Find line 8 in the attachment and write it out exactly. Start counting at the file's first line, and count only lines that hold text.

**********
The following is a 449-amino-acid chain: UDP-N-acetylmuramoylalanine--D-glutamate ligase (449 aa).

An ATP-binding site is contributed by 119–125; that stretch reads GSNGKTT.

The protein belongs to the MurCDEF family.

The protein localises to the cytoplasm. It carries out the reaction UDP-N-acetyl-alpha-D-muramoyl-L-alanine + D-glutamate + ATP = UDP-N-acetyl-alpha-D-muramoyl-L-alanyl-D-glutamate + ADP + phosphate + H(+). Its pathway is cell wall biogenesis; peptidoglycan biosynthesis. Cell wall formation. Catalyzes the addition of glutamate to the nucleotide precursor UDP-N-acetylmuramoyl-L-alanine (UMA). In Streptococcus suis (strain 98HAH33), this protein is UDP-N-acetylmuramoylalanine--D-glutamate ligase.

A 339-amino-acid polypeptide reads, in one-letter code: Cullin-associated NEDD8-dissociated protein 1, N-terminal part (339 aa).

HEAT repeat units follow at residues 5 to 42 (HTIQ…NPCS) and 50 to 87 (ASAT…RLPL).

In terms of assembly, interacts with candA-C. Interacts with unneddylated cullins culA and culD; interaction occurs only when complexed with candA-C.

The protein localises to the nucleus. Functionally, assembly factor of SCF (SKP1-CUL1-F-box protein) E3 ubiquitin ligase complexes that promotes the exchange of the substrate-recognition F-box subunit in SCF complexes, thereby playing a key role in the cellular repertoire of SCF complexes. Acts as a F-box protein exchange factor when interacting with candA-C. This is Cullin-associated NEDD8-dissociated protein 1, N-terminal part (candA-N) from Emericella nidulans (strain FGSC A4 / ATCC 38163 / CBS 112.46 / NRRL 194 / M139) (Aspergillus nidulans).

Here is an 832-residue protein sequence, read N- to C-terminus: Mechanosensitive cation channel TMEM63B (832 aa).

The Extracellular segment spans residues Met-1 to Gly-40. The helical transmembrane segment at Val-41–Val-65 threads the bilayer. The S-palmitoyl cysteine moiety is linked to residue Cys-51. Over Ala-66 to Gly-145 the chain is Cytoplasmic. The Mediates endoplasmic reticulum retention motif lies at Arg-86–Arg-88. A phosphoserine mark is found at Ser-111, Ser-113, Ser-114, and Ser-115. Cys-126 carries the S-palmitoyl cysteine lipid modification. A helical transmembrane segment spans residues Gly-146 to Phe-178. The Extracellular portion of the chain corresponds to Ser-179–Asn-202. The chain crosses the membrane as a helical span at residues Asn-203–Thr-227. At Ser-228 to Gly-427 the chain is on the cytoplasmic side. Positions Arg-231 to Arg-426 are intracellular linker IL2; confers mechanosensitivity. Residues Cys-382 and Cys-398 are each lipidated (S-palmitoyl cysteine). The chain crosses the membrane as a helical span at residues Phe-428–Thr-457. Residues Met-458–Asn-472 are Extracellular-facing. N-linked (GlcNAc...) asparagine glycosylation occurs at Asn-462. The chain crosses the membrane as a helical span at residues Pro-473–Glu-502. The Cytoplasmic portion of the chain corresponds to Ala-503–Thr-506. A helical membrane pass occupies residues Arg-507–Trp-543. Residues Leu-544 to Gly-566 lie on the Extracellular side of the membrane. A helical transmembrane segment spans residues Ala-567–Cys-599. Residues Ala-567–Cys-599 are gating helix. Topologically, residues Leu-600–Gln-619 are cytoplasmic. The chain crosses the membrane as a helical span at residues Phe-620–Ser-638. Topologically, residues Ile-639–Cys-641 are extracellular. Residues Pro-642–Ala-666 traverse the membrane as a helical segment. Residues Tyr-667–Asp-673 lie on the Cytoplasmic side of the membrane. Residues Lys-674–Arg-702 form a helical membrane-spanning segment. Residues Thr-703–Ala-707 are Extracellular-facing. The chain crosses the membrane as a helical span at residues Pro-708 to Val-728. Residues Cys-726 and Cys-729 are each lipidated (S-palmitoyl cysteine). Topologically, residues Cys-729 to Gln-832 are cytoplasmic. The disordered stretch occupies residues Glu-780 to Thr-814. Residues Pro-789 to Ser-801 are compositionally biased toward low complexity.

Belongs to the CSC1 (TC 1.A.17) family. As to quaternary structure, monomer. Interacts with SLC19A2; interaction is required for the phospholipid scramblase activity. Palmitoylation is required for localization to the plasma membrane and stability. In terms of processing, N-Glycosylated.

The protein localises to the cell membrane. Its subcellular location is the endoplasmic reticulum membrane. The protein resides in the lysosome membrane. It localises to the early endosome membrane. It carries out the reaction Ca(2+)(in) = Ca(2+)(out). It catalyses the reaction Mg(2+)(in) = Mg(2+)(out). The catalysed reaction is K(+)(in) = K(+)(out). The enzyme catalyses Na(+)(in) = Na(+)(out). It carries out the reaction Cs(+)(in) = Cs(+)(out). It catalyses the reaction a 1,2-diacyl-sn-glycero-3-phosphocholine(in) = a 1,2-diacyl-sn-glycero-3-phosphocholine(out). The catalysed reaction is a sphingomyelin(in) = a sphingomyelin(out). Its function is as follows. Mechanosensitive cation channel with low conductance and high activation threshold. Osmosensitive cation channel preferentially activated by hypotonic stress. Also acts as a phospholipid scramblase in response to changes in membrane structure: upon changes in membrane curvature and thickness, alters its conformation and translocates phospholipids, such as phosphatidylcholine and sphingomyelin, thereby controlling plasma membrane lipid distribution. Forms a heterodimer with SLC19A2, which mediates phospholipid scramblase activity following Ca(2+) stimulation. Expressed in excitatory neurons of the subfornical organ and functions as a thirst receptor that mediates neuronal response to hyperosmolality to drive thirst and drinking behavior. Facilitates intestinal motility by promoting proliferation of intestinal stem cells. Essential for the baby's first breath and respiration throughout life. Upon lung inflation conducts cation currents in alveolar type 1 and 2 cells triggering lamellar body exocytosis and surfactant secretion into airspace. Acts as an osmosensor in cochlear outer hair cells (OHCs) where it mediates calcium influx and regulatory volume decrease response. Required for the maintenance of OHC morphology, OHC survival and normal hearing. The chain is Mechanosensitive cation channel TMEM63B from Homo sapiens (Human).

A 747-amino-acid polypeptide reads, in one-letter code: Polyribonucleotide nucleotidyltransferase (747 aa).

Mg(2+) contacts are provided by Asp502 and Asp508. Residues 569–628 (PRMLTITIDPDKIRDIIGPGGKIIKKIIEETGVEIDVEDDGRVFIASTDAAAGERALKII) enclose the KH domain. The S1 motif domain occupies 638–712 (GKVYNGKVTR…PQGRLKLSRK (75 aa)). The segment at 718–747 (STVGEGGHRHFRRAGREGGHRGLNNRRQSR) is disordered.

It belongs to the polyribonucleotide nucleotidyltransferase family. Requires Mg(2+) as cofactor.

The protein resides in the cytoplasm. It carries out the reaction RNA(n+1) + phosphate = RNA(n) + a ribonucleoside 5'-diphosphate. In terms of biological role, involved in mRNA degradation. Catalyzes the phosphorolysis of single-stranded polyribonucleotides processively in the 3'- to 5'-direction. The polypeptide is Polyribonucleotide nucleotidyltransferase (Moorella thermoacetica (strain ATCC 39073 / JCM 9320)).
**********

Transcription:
The protein localises to the nucleus. Functionally, assembly factor of SCF (SKP1-CUL1-F-box protein) E3 ubiquitin ligase complexes that promotes the exchange of the substrate-recognition F-box subunit in SCF complexes, thereby playing a key role in the cellular repertoire of SCF complexes. Acts as a F-box protein exchange factor when interacting with candA-C. This is Cullin-associated NEDD8-dissociated protein 1, N-terminal part (candA-N) from Emericella nidulans (strain FGSC A4 / ATCC 38163 / CBS 112.46 / NRRL 194 / M139) (Aspergillus nidulans).